How to Eat Yourself Happy

Discover some of the key foods that have been proven to increase the feeling of well-being in our minds and bodies.

Eat Yourself Happy by Gill Paul

Start feeling happier instantly with the tips provided in “Eat Yourself Happy” by Gill Paul.

Cover courtesy Hamlyn

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Boost your mood and achieve optimum health with Eat Yourself Happy (Hamlyn, 2014) by Gill Paul. There are dozens of types of depression, all with different causes, but nearly all can be improved by eating the right foods. We all feel low from time to time, so allow Paul to help you address your individual symptoms and gain quick results with easy recipes and lifestyle tips. The following excerpt covers the basics of how to eat yourself happy.

Mood-Boosting Recipes

Smoked Salmon & Avocado Coronets Recipe
Squash, Chickpea & Sweet Potato Tagine Recipe

1. Eat Enough Protein

Some key amino acids, the building blocks of proteins, must be included in our diets because we can't manufacture them ourselves. For example, the amino acid tryptophan is required to make serotonin, the neurotransmitter that controls mood, sleep patterns, and appetite. Likewise phenylalanine is essential for the production of noradrenaline and adrenaline, which affect energy levels, and dopamine, which regulates the emotions. Eating a wide range of good-quality proteins, and including protein in at least two meals or snacks a day, will help to make sure that you produce enough of these all important, mood-balancing neurotransmitters.

2. Top Up the B Vitamins

Those with low levels of B vitamins (especially B6, B12, and folate) are at greater risk of depression, because these substances are required to keep the nervous system healthy and control the production and balance of neurotransmitters. Eating plenty of bananas, avocados, chicken, whole-grain products, and leafy green vegetables will help to replenish your stores.

3. Feast on Fish

Those who eat a lot of fish are less prone to depression than those who don't. It's because the omega-3 oils found in fish, particularly one called EPA, help to build brain cell connections and receptor sites for neurotransmitters. The more EPA in your blood, the more serotonin you will make—and the happier you'll be.

4. Choose the Right Carbs

The types of carbohydrates we eat affect our mood and behavior. Avoid refined carbohydrates, such as white bread, white pasta, white rice, and all processed foods, and cut down on your sugar intake to even out blood sugar levels, prevent dips in energy, and reduce mood swings. Don't be tempted to avoid carbs altogether, however, because they are necessary for many crucial processes in the body, including the manufacture of serotonin. Opt for unprocessed carbs with plenty of fiber that will be absorbed more slowly into the digestive system and have less of an effect on blood sugar. That means eating plenty of whole grains, brown rice, beans, and vegetables.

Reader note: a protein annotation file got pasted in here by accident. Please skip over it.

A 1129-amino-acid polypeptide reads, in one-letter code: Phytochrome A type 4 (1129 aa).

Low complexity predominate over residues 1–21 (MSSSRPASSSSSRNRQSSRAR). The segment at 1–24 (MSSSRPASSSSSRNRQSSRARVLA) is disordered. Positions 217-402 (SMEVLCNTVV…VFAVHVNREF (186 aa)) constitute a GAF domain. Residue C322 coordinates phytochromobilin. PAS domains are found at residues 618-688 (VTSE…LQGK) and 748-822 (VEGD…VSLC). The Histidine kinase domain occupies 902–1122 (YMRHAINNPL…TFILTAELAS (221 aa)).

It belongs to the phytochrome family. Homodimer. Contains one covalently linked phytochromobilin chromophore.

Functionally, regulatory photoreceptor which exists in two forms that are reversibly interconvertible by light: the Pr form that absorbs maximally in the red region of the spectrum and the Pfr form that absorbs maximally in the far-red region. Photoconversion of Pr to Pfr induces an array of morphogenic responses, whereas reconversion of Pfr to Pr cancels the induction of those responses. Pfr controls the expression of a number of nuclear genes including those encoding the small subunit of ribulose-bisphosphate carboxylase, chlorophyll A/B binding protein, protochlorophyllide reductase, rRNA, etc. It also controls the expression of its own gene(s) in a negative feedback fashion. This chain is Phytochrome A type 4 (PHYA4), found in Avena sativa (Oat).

5. Look After Your Digestion

It's long been known that stress and anxiety can cause problems in the digestive tract, but recent research has suggested that it also works the other way around, and digestive problems can be responsible for triggering depression. Combat this by eating foods that encourage healthy digestion, such as plenty of fiber and yogurt with live cultures to replenish bacteria in the digestive tract. You should aim to drink plenty of water every day, too.

6. Dose Up with Vitamin D

Vitamin D deficiency can also trigger depression. We get vitamin D through the food we eat and through exposure to sunlight on our skin. Optimize your chances of beating depression by eating plenty of vitamin-D-rich foods (such as oily fish and eggs) and getting out into daylight as much as you can.

7. Avoid Caffeine and Alcohol

Caffeine drinks (coffee, tea, and colas) stimulate the release of insulin, which mops up sugar in the blood, causing lowered levels of sugar and giving you an energy dip. Stick to one or two cups of coffee a day when you're feeling down. And alcohol is a depressant, so it will make it harder" to come out of a depression.


This excerpt has been reprinted with permission from Eat Yourself Happy: Ingredients & Recipes for a Good Mood, Every Day by Gill Paul and published by Hamlyn a division of Octopus Publishing Group, 2014.